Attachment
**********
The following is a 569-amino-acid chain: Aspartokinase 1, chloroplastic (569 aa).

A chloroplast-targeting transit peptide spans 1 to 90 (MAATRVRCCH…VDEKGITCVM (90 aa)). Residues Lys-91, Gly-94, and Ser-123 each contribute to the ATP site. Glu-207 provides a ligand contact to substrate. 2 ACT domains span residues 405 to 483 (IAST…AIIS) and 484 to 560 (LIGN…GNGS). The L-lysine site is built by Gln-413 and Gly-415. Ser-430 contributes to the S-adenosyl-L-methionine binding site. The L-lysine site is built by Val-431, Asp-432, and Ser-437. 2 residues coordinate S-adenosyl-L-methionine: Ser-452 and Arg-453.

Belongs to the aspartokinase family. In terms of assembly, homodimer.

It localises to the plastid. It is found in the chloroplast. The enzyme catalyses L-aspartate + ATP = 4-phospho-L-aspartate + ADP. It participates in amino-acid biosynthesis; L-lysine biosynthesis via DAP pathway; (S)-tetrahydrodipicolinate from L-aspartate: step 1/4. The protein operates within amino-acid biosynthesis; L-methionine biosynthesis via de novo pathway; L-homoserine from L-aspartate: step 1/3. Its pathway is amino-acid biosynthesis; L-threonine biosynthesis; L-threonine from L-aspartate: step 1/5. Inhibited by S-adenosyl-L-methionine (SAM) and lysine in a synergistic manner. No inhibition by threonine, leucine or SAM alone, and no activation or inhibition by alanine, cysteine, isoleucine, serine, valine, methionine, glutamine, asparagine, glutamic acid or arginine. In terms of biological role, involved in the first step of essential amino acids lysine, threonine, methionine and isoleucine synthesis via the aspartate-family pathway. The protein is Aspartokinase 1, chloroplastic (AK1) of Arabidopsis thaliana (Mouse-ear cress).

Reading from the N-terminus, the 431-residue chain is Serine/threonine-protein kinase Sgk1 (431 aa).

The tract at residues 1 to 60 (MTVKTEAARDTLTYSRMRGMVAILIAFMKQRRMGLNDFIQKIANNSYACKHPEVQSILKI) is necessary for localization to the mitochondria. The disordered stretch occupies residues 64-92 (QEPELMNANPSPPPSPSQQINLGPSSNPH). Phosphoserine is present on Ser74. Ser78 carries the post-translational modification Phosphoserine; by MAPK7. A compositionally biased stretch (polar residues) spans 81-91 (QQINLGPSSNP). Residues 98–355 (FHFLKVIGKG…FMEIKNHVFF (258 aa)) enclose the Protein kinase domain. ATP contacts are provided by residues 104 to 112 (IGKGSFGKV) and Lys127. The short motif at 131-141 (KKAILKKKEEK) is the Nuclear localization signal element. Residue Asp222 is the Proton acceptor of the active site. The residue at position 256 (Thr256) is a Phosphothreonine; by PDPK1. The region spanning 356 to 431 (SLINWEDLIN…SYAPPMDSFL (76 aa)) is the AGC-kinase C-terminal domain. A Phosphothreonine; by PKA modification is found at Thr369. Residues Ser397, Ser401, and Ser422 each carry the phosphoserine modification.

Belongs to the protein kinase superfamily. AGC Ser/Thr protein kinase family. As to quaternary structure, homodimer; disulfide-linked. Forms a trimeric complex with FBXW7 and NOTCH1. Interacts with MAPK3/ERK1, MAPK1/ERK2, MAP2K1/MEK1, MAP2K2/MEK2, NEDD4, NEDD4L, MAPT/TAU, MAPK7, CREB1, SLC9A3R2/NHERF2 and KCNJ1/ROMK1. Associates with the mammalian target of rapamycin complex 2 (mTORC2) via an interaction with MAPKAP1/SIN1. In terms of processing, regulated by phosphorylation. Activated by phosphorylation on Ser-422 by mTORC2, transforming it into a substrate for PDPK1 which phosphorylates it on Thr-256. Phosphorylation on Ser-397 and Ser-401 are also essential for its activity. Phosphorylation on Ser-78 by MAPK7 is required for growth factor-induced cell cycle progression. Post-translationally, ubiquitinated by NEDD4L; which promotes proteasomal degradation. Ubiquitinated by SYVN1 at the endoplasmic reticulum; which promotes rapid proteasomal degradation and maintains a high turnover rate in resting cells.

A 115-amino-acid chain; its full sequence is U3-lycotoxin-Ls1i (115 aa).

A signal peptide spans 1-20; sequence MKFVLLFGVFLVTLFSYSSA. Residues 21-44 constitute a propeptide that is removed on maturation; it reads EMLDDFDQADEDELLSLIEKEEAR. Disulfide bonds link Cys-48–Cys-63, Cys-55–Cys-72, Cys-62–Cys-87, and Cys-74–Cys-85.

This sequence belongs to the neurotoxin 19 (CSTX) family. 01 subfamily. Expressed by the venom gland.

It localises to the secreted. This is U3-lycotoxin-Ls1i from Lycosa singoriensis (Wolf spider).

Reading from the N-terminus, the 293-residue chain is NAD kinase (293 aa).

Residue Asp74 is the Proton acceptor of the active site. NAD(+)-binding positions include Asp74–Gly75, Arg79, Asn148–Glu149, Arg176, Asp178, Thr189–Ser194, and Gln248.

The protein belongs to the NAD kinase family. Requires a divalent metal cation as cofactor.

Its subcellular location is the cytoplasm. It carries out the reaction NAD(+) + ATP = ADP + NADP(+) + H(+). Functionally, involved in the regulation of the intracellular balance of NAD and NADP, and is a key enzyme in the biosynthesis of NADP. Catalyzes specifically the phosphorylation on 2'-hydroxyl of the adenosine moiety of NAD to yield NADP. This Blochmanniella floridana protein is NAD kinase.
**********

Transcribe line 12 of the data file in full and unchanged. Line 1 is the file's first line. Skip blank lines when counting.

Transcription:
Reading from the N-terminus, the 293-residue chain is NAD kinase (293 aa).